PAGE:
Wednesday, December 16, 2009

Two Frogs in Trouble

Two Frogs in Trouble
Based on a Fable told by
Paramahamsa Yogananda

Written by Natalie Hale
Illustrated by Susie Richards

Ages : 4-8

Two Frogs in Trouble, is one book that has stood the test of time with us. It is a familiar fable, one that we are bound to have heard before, told by Swami Paramahamsa Yogananda, also known for his work Autobiography of a Yogi. So when I saw another book of his in the library, and a children's book at that, I jumped on it.

For those who aren't yet acquainted with this fable, it is the story of two frogs who go playing out in the farm one day. They hop here and there gaily, with not a care in the world, when suddenly, they fall into a pail full of milk. They try their best to climb out, but the sides are too slippery. So they keep swimming, with nothing else to do. Pretty soon, the bigger frog starts to get tired and wants to give up. But he is egged on by his friend, who just asks him to keep swimming. After a few more cycles of this, big frog just gives up and well...we know what happens to him then.

Little Frog keeps swimming. Everytime, he starts to feel tired and wants to stop, he thinks about what happened with his friend, and starts paddling desperately again. And what happens to milk if it is consistently churned like this? Yes. It starts to thicken and get blob-by, and then it gets even harder for little Frog to swim, but he perseveres with an iron will and superhuman effort. And finally, his legs find themselves on a mound of creamy white butter, and he launches off from that and hops out to safety.

The end point of the story might become kind of obvious, to us as an adult, but it still didn't make it any less exciting when the milk churned to butter. This is a book with a moral, so to speak, and as a generation, we have moved/moving away from these kind of stories, and yet they have some hold. How else can I explain the innumerable times we have been asked to read this book, over and over? And to understand what exactly it was that my 6 year old understood and truly felt about this book, we had a comprehension style question answer session, two of which I am posting here as final words:

1. What is your favorite part of the story?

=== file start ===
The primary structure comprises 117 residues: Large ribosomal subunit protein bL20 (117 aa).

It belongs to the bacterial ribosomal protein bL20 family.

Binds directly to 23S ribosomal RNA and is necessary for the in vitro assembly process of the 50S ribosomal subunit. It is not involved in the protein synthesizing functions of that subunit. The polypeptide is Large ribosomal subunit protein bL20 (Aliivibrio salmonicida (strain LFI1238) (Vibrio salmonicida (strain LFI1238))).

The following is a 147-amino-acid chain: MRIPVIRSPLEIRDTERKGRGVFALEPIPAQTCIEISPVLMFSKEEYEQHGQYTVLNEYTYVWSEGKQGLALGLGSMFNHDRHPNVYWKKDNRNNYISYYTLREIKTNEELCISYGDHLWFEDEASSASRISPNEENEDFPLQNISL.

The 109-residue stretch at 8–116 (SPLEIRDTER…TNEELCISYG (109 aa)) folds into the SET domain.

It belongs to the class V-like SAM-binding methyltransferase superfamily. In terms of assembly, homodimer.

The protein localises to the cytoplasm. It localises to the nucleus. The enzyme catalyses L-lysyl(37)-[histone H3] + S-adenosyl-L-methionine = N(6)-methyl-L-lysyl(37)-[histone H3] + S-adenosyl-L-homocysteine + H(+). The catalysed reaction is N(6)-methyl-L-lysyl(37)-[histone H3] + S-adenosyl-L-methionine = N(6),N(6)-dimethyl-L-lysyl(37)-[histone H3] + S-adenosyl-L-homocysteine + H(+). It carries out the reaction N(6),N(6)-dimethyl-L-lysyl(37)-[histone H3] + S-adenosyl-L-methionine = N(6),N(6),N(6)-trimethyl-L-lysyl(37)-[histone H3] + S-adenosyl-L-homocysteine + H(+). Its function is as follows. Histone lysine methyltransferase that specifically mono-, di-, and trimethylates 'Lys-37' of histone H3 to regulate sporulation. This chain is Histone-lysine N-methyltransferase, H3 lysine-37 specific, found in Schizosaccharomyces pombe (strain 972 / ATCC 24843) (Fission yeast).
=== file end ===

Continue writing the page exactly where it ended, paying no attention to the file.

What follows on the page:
When they were playing hide and seek and leap frog.

2. What do you understand from this story?
That you should never quit what you're doing.

This book taught me one thing too, and its not that you should never quit what you're doing. Instead, I learnt quite a bit about humility. That the parts that I enjoy and point out and emphasise on, may not be what impresses him more. When he could just as well be happy with the way the two frogs leaped and played!


sathish said...

very interesting. As you said, stories based on morals might be out of fashion; but, they still continue to hold a sway and stories will continue remain the easiest mode of explaining various things to kids.

Meera Sriram said...

I've never heard that story before, so I love it:) Nicely written review as well!

Poppins said...

Very very nice and stories with morals are good too - as long as we let them infer it and not force it down their throats !

SoulSpace said...

great story
some real gems out there and thanks to yu all we get to see and hear and read abt it

utbtkids said...

Nice pick T. Every time I hear the whine, "But, but, I can't do it. You do it for me", I lunach a leacture. But coming from a book (with frogs) and letting them make their own morals is a great idea.

Choxbox said...

'..that the parts that I enjoy and point out and emphasise on, may not be what impresses him more..'

That line made me smile T. Kudos to you - for letting that be, rather than forcing down what you think.

Sheela said...

echoing, Chox, T! sometimes, the 'moral' our kids infer may not be the obvious one that has been handed down thru ages... and that is fine too :)

Praba Ram said...

Echoing M. First time hearing it. Sounds like a great story for an oral session. Looks like Winkie enjoyed the aspects of fun and play, which shines light on his positive approach to things even though there are sad elements in the story considering what happened to the big frog. And the irony is interesting too - big doesnt have be stronger! :-)

Thanks, T for this lovely pick and a thoughtfully written review!

Anusha said...

:) loved the review & loved even more the moral you took from it! its a lesson for us too...

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